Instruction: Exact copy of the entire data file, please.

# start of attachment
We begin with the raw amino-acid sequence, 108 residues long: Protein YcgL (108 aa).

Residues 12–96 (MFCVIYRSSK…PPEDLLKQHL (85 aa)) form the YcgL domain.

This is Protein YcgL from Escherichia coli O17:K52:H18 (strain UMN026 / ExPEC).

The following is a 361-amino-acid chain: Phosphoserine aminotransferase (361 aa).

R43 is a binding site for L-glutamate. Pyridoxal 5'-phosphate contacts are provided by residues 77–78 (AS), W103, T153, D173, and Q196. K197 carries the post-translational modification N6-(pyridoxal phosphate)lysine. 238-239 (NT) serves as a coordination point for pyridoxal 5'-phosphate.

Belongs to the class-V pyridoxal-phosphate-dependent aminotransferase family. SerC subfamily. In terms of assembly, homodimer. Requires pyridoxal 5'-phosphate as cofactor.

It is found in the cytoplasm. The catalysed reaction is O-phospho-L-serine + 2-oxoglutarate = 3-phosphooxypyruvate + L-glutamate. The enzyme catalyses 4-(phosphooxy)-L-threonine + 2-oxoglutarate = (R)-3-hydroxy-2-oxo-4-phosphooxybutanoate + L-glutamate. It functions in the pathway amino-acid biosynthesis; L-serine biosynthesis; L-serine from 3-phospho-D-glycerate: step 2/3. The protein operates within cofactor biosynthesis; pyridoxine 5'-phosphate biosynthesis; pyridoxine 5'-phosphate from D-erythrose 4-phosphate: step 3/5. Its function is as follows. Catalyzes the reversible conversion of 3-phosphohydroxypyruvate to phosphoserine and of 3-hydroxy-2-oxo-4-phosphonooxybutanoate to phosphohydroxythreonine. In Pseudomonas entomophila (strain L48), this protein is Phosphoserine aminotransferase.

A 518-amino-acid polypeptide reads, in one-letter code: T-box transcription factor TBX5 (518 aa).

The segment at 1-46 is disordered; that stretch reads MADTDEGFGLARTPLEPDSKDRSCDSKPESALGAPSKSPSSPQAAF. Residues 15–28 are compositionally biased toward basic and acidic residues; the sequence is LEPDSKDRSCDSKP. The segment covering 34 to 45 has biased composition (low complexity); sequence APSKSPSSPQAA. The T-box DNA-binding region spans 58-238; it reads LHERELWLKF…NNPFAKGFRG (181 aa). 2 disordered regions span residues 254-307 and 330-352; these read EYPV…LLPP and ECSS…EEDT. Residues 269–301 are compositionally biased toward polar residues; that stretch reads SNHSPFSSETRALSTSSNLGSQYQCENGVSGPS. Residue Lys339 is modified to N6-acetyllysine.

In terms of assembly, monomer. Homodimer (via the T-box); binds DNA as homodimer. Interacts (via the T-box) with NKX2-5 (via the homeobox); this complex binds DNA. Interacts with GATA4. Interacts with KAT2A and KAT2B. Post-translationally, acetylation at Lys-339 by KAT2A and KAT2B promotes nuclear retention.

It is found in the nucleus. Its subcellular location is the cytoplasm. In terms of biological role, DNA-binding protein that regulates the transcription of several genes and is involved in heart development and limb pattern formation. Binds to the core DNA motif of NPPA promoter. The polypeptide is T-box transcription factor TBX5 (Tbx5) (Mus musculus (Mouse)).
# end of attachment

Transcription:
We begin with the raw amino-acid sequence, 108 residues long: Protein YcgL (108 aa).

Residues 12–96 (MFCVIYRSSK…PPEDLLKQHL (85 aa)) form the YcgL domain.

This is Protein YcgL from Escherichia coli O17:K52:H18 (strain UMN026 / ExPEC).

The following is a 361-amino-acid chain: Phosphoserine aminotransferase (361 aa).

R43 is a binding site for L-glutamate. Pyridoxal 5'-phosphate contacts are provided by residues 77–78 (AS), W103, T153, D173, and Q196. K197 carries the post-translational modification N6-(pyridoxal phosphate)lysine. 238-239 (NT) serves as a coordination point for pyridoxal 5'-phosphate.

Belongs to the class-V pyridoxal-phosphate-dependent aminotransferase family. SerC subfamily. In terms of assembly, homodimer. Requires pyridoxal 5'-phosphate as cofactor.

It is found in the cytoplasm. The catalysed reaction is O-phospho-L-serine + 2-oxoglutarate = 3-phosphooxypyruvate + L-glutamate. The enzyme catalyses 4-(phosphooxy)-L-threonine + 2-oxoglutarate = (R)-3-hydroxy-2-oxo-4-phosphooxybutanoate + L-glutamate. It functions in the pathway amino-acid biosynthesis; L-serine biosynthesis; L-serine from 3-phospho-D-glycerate: step 2/3. The protein operates within cofactor biosynthesis; pyridoxine 5'-phosphate biosynthesis; pyridoxine 5'-phosphate from D-erythrose 4-phosphate: step 3/5. Its function is as follows. Catalyzes the reversible conversion of 3-phosphohydroxypyruvate to phosphoserine and of 3-hydroxy-2-oxo-4-phosphonooxybutanoate to phosphohydroxythreonine. In Pseudomonas entomophila (strain L48), this protein is Phosphoserine aminotransferase.

A 518-amino-acid polypeptide reads, in one-letter code: T-box transcription factor TBX5 (518 aa).

The segment at 1-46 is disordered; that stretch reads MADTDEGFGLARTPLEPDSKDRSCDSKPESALGAPSKSPSSPQAAF. Residues 15–28 are compositionally biased toward basic and acidic residues; the sequence is LEPDSKDRSCDSKP. The segment covering 34 to 45 has biased composition (low complexity); sequence APSKSPSSPQAA. The T-box DNA-binding region spans 58-238; it reads LHERELWLKF…NNPFAKGFRG (181 aa). 2 disordered regions span residues 254-307 and 330-352; these read EYPV…LLPP and ECSS…EEDT. Residues 269–301 are compositionally biased toward polar residues; that stretch reads SNHSPFSSETRALSTSSNLGSQYQCENGVSGPS. Residue Lys339 is modified to N6-acetyllysine.

In terms of assembly, monomer. Homodimer (via the T-box); binds DNA as homodimer. Interacts (via the T-box) with NKX2-5 (via the homeobox); this complex binds DNA. Interacts with GATA4. Interacts with KAT2A and KAT2B. Post-translationally, acetylation at Lys-339 by KAT2A and KAT2B promotes nuclear retention.

It is found in the nucleus. Its subcellular location is the cytoplasm. In terms of biological role, DNA-binding protein that regulates the transcription of several genes and is involved in heart development and limb pattern formation. Binds to the core DNA motif of NPPA promoter. The polypeptide is T-box transcription factor TBX5 (Tbx5) (Mus musculus (Mouse)).